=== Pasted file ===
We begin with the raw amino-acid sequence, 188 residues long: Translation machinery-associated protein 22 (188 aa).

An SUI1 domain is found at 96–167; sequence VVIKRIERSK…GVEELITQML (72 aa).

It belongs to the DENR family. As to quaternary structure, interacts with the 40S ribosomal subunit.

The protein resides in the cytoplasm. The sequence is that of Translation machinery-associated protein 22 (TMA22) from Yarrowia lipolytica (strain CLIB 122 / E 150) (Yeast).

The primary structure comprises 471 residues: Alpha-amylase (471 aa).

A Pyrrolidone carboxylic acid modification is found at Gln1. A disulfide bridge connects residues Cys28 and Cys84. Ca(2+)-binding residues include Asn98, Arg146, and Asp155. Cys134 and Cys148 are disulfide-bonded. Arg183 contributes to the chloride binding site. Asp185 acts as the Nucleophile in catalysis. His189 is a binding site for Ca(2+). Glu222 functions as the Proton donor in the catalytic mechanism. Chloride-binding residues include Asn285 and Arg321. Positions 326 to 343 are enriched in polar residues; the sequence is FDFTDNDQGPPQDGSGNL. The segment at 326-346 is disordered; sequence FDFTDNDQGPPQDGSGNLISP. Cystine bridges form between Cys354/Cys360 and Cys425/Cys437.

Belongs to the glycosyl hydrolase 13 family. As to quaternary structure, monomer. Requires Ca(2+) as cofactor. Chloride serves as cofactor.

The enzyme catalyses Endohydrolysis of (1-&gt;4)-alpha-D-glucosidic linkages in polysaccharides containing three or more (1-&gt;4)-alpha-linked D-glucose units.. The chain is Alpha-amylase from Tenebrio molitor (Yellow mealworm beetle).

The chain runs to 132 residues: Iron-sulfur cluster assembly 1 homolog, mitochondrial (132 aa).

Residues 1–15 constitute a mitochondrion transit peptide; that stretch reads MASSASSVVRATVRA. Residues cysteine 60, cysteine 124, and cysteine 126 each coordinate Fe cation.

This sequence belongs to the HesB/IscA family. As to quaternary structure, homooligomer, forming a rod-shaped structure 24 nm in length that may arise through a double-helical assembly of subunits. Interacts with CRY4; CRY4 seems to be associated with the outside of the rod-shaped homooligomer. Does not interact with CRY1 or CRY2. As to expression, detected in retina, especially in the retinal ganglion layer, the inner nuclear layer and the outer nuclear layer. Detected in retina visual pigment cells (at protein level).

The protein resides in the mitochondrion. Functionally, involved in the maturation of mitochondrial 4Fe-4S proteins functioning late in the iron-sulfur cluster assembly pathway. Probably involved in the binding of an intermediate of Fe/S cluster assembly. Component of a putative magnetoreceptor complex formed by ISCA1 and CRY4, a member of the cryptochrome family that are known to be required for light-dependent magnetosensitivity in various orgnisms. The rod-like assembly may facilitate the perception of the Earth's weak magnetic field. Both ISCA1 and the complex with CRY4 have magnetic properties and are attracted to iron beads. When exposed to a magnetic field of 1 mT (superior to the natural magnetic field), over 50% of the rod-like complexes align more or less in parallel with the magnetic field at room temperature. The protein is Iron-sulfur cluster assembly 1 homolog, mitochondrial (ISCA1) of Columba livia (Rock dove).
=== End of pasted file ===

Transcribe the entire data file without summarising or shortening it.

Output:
We begin with the raw amino-acid sequence, 188 residues long: Translation machinery-associated protein 22 (188 aa).

An SUI1 domain is found at 96–167; sequence VVIKRIERSK…GVEELITQML (72 aa).

It belongs to the DENR family. As to quaternary structure, interacts with the 40S ribosomal subunit.

The protein resides in the cytoplasm. The sequence is that of Translation machinery-associated protein 22 (TMA22) from Yarrowia lipolytica (strain CLIB 122 / E 150) (Yeast).

The primary structure comprises 471 residues: Alpha-amylase (471 aa).

A Pyrrolidone carboxylic acid modification is found at Gln1. A disulfide bridge connects residues Cys28 and Cys84. Ca(2+)-binding residues include Asn98, Arg146, and Asp155. Cys134 and Cys148 are disulfide-bonded. Arg183 contributes to the chloride binding site. Asp185 acts as the Nucleophile in catalysis. His189 is a binding site for Ca(2+). Glu222 functions as the Proton donor in the catalytic mechanism. Chloride-binding residues include Asn285 and Arg321. Positions 326 to 343 are enriched in polar residues; the sequence is FDFTDNDQGPPQDGSGNL. The segment at 326-346 is disordered; sequence FDFTDNDQGPPQDGSGNLISP. Cystine bridges form between Cys354/Cys360 and Cys425/Cys437.

Belongs to the glycosyl hydrolase 13 family. As to quaternary structure, monomer. Requires Ca(2+) as cofactor. Chloride serves as cofactor.

The enzyme catalyses Endohydrolysis of (1-&gt;4)-alpha-D-glucosidic linkages in polysaccharides containing three or more (1-&gt;4)-alpha-linked D-glucose units.. The chain is Alpha-amylase from Tenebrio molitor (Yellow mealworm beetle).

The chain runs to 132 residues: Iron-sulfur cluster assembly 1 homolog, mitochondrial (132 aa).

Residues 1–15 constitute a mitochondrion transit peptide; that stretch reads MASSASSVVRATVRA. Residues cysteine 60, cysteine 124, and cysteine 126 each coordinate Fe cation.

This sequence belongs to the HesB/IscA family. As to quaternary structure, homooligomer, forming a rod-shaped structure 24 nm in length that may arise through a double-helical assembly of subunits. Interacts with CRY4; CRY4 seems to be associated with the outside of the rod-shaped homooligomer. Does not interact with CRY1 or CRY2. As to expression, detected in retina, especially in the retinal ganglion layer, the inner nuclear layer and the outer nuclear layer. Detected in retina visual pigment cells (at protein level).

The protein resides in the mitochondrion. Functionally, involved in the maturation of mitochondrial 4Fe-4S proteins functioning late in the iron-sulfur cluster assembly pathway. Probably involved in the binding of an intermediate of Fe/S cluster assembly. Component of a putative magnetoreceptor complex formed by ISCA1 and CRY4, a member of the cryptochrome family that are known to be required for light-dependent magnetosensitivity in various orgnisms. The rod-like assembly may facilitate the perception of the Earth's weak magnetic field. Both ISCA1 and the complex with CRY4 have magnetic properties and are attracted to iron beads. When exposed to a magnetic field of 1 mT (superior to the natural magnetic field), over 50% of the rod-like complexes align more or less in parallel with the magnetic field at room temperature. The protein is Iron-sulfur cluster assembly 1 homolog, mitochondrial (ISCA1) of Columba livia (Rock dove).